|Dimensions||Length: 26 mm; width: 17 mm; depth: 13 mm; Weight: 1.5 g|
–1982, Jiří Frel, 1923–2006, and Faya Frel (Los Angeles, CA), donated to the J. Paul Getty Museum, 1982.
The piece is largely intact, suffering only a large break and loss to the right base of the right horn. A depression on the left horn may be ancient, as the rest of the horn curves around the flaw. The surface is covered by a thin, light tan alteration crust; freshly exposed areas have deteriorated further, to a yellow-ocher. In some areas, the surface appears slightly granular. Additionally, the surface is crazed and has yellowish residue in the cracks. The piece is yellowish gray in ambient light. At the break, the piece is orange. In transmitted light, it is opaque.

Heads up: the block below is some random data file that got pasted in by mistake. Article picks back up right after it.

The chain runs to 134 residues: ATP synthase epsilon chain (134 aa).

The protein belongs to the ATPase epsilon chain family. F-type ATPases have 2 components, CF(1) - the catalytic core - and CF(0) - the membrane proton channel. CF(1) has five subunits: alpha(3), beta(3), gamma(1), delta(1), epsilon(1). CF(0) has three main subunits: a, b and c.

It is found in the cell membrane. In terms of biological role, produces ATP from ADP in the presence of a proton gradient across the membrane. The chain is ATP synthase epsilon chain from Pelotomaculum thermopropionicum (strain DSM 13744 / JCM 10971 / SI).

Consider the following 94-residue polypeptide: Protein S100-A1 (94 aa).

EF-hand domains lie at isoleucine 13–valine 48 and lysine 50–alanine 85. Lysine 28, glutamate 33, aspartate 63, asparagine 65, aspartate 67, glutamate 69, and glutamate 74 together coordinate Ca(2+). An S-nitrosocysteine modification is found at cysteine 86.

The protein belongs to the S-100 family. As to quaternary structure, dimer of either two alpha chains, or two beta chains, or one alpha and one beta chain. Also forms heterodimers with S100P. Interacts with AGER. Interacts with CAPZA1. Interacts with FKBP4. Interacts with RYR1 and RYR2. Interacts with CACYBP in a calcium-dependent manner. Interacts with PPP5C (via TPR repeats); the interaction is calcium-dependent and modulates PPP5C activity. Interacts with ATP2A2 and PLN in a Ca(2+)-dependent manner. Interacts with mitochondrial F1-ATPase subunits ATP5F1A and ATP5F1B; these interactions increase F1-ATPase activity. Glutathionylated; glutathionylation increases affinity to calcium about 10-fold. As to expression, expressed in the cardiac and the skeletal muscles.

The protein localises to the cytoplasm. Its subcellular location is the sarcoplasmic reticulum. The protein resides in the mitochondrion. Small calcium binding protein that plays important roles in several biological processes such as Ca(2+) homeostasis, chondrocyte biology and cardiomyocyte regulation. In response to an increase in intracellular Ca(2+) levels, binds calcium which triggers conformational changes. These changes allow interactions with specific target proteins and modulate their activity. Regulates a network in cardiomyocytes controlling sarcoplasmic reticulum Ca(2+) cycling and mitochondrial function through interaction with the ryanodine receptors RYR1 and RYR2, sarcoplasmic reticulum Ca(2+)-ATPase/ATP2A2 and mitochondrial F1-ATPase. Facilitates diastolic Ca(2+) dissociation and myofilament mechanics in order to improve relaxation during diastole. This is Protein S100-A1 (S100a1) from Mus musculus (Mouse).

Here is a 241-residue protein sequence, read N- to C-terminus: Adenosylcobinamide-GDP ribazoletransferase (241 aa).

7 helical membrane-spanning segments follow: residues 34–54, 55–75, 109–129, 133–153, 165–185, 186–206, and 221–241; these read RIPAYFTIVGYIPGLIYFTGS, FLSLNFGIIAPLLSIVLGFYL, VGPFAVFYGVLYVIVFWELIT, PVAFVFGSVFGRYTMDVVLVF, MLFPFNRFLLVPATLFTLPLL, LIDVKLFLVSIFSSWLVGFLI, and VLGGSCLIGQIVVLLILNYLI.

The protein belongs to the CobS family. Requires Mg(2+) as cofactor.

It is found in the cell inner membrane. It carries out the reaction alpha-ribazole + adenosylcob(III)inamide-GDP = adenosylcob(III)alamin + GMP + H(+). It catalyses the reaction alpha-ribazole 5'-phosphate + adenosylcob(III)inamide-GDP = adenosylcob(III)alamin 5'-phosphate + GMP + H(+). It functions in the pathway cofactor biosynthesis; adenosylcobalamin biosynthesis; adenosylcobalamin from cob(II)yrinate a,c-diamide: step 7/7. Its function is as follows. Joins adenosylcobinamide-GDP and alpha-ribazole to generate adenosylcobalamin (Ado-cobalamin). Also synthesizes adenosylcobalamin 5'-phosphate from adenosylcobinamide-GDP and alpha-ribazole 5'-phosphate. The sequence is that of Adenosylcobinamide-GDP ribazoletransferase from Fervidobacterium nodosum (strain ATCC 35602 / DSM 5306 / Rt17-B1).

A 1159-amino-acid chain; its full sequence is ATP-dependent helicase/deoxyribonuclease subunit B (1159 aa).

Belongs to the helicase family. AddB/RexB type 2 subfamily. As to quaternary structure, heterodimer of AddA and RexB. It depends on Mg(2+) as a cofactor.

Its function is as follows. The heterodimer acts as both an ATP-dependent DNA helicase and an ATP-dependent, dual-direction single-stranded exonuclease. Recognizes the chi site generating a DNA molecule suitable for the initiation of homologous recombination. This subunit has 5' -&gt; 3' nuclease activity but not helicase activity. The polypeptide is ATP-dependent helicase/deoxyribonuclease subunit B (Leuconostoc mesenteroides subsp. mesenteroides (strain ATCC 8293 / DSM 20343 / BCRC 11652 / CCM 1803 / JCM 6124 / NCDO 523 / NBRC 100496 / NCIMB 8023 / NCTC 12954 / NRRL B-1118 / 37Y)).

The ram’s head is long and slender, with a sloping muzzle. A slight ridge sets the fleece of the poll and cheeks off from the muzzle and horns. The surviving, left horn spirals in an oval, with irregular grooves indicating ridges. The eyes are closed. A shallow groove surrounds the muzzle; no other features are indicated.
A large perforation, 10 mm at the base and narrowing to 3 mm at the tip of the nose, runs through the pendant, likely for suspension. This form of suspension perforation is rare for amber pendants.
The longitudinal suspension perforation and the schematic carving suggest that this head served as the spout of a small vessel, a design element of a ring, or the small finial of a necklace. The last is the most likely, since the opening is tapered toward the mouth, and the bottom of the ram’s head is not flat. There are few Greek, Etruscan, or Italic examples of longitudinally perforated figured objects in amber or any other material (see also the Getty Lion’s Head
Cat. no. 34, cat. no. 34).